An international comparison between ports should be done following the lines of this research. That would reveal if for example port size or types have something in common in terms of resilience and vulnerability. Unambiguous empirical data, such as reported financial ratios based on generally accepted accounting principles would strengthen such comparative analysis. Also, after so much port privatization, it would be interesting to see how ownership seems to have affected ports’ resilience to economic shocks and how the shock effects were distributed across various stakeholders: owners, employees, suppliers and creditors, for example.

It should be kept in mind that port companies are just one actor and stakeholder group in maritime logistics business ecosystem. Therefore, looking at the situation of port companies alone does not necessarily provide a complete picture. There are other actors, as well, such as stevedores, forwarders, warehousing, port services, shipping lines and logistics companies. Shippers, particularly large industrial actors, have a strong bargaining power against seaport companies, but so do labor unions that work in seaports. These balances of power may at least partly explain the dampened pandemic impacts on seaport companies—these companies had to be kept in business and in operation to serve the needs of industry and community.

Finally, we can conclude that the impacts of the pandemic on Finland’s seaport companies offer us some valuable lessons. The first being that even severe crises and exceptional situations can be met and handled without greater fuss and keep the operations continuing. The scenes painted by media at the time of the crisis were much bleaker than what was the reality—when looking back at the financial key ratios and witnessing the actual financial impacts. The second lesson was that many presumptions regarding the strengths and weaknesses of the ports were unjustified in the light of the actual financial impacts—resilience and business continuity was observed with smaller ports, import ports, and even some passenger ports. These were able to deliver decent, even unaffected, financial results despite the adversities caused by the pandemic, and they were able to recover very quickly back to business.

“Our greatest glory is not in never failing, but in rising every time we fall” (Confucius).

Availability of data and materials

The data used is available from the Finnish Patent and Registration Office ( upon request. The original data is free for research purposes but cannot be shared with any third parties. For purchase, the financial statements are made available to anyone.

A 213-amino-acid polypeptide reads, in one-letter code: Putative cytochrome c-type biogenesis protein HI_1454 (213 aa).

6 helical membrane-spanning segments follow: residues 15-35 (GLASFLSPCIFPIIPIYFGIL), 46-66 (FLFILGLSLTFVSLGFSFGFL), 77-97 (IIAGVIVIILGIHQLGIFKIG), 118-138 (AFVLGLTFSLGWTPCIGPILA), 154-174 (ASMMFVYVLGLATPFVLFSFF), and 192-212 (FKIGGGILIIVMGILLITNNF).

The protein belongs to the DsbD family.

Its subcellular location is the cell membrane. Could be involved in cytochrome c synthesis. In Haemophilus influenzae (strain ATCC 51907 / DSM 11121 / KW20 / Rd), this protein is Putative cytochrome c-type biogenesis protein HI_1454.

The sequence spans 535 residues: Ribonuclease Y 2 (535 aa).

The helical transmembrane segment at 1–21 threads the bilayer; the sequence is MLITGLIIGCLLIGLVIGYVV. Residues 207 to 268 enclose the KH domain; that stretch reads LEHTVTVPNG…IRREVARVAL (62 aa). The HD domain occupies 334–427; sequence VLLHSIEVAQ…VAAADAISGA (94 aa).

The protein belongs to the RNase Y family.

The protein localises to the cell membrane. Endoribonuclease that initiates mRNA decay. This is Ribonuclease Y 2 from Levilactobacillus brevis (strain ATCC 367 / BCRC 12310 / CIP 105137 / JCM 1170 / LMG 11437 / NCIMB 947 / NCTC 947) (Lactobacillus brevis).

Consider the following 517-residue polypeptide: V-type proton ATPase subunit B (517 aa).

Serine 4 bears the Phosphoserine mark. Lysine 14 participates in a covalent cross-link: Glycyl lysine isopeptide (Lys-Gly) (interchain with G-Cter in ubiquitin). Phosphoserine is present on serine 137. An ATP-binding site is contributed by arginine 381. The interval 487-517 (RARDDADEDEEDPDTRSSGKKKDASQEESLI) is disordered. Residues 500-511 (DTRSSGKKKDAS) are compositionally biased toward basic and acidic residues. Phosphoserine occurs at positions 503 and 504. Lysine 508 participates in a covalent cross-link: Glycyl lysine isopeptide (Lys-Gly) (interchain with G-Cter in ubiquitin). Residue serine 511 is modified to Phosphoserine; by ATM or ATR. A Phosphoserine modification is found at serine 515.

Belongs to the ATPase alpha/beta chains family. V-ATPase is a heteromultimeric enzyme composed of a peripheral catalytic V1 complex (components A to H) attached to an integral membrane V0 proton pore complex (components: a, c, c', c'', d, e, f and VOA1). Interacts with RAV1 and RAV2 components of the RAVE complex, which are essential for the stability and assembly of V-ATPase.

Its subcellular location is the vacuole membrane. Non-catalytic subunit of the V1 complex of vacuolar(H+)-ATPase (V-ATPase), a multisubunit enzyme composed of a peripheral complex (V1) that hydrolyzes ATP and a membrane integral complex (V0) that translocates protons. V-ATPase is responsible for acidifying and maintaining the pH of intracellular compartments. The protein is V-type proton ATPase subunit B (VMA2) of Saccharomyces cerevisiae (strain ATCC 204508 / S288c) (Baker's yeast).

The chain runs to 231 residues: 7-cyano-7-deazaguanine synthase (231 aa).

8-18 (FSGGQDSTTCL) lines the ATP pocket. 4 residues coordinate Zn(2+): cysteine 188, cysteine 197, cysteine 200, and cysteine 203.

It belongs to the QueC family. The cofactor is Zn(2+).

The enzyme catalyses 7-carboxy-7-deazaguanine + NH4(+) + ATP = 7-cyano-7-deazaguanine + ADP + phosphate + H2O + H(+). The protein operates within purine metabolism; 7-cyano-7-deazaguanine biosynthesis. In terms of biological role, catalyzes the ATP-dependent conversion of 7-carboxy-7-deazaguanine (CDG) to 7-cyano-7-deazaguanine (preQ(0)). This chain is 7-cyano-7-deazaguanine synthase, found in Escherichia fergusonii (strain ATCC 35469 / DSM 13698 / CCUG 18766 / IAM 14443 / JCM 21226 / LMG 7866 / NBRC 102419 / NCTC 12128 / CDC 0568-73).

\(\bar{x}_{d}\)  :

The average of differences between compared data unit pairs

\({\mu }_{0}\) :

The expected difference under the null hypothesis

H 0 :

The null hypothesis

H 1 :

The alternative hypothesis

n :

The number of pairs compared

P :

The Shapiro–Wilk test significance value

p :

The significance of the paired t-test statistic value

S d :

The standard deviation of the differences of the compared data unit pairs

t :

The paired t-test statistic


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We thank the Finnish Patent and Registration Office PRH for providing access to financial statement data and for excellent customer service. Mr. Aleksi Paimander from Logscale Ltd. is acknowledged for transforming the Office data into a manageable format as well as making quality checks on original financial statements. This paper has been rewritten and developed further from IAME 2022 conference paper titled “Financial and economic performance of Finnish seaports—restructuring and pandemic impacts”, authored by Pekka Leviäkangas, Shahid Hussain, Seong mok Paik and Lauri Ojala. Some minor overlaps with this conference paper may remain, however.


Open Access funding provided by University of Oulu (including Oulu University Hospital). This research has not received any funding.

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PL designed and led the research work, analysed, and interpreted the data. PL wrote most parts of the paper. LO collected research data and wrote some of the background concerning Finnish ports, as well as reviewed the paper. SMP contributed to the introduction section and reviewed the paper. VP edited and reviewed the paper, made data and reference checks, and participated in statistical analysis. All authors approved the final manuscript.

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Correspondence to Pekka Leviäkangas.

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Leviäkangas, P., Ojala, L., Paik, S.M. et al. COVID-19 and the financial resilience of Finland’s seaports. J. shipp. trd. 8, 29 (2023).